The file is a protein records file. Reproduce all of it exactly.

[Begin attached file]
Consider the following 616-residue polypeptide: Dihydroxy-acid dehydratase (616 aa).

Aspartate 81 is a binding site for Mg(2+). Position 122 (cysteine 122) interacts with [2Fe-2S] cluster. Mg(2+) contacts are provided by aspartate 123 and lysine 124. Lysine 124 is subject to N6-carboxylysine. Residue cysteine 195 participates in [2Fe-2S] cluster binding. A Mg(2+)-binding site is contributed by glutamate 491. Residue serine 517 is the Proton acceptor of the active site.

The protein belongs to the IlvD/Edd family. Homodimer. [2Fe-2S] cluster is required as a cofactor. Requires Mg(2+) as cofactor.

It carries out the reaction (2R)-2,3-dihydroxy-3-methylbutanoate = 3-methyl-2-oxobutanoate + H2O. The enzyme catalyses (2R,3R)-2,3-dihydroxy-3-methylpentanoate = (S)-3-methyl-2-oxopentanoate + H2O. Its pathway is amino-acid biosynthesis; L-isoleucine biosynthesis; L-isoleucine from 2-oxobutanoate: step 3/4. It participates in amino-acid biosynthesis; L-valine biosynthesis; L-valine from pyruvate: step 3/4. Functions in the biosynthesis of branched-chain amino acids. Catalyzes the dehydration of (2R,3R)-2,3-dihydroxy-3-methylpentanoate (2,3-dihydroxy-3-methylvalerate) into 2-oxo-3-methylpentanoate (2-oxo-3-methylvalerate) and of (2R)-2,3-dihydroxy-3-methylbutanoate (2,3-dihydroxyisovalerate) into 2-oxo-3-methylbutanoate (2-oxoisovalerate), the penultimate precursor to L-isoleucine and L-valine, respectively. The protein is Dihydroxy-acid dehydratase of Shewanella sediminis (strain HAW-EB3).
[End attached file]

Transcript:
Consider the following 616-residue polypeptide: Dihydroxy-acid dehydratase (616 aa).

Aspartate 81 is a binding site for Mg(2+). Position 122 (cysteine 122) interacts with [2Fe-2S] cluster. Mg(2+) contacts are provided by aspartate 123 and lysine 124. Lysine 124 is subject to N6-carboxylysine. Residue cysteine 195 participates in [2Fe-2S] cluster binding. A Mg(2+)-binding site is contributed by glutamate 491. Residue serine 517 is the Proton acceptor of the active site.

The protein belongs to the IlvD/Edd family. Homodimer. [2Fe-2S] cluster is required as a cofactor. Requires Mg(2+) as cofactor.

It carries out the reaction (2R)-2,3-dihydroxy-3-methylbutanoate = 3-methyl-2-oxobutanoate + H2O. The enzyme catalyses (2R,3R)-2,3-dihydroxy-3-methylpentanoate = (S)-3-methyl-2-oxopentanoate + H2O. Its pathway is amino-acid biosynthesis; L-isoleucine biosynthesis; L-isoleucine from 2-oxobutanoate: step 3/4. It participates in amino-acid biosynthesis; L-valine biosynthesis; L-valine from pyruvate: step 3/4. Functions in the biosynthesis of branched-chain amino acids. Catalyzes the dehydration of (2R,3R)-2,3-dihydroxy-3-methylpentanoate (2,3-dihydroxy-3-methylvalerate) into 2-oxo-3-methylpentanoate (2-oxo-3-methylvalerate) and of (2R)-2,3-dihydroxy-3-methylbutanoate (2,3-dihydroxyisovalerate) into 2-oxo-3-methylbutanoate (2-oxoisovalerate), the penultimate precursor to L-isoleucine and L-valine, respectively. The protein is Dihydroxy-acid dehydratase of Shewanella sediminis (strain HAW-EB3).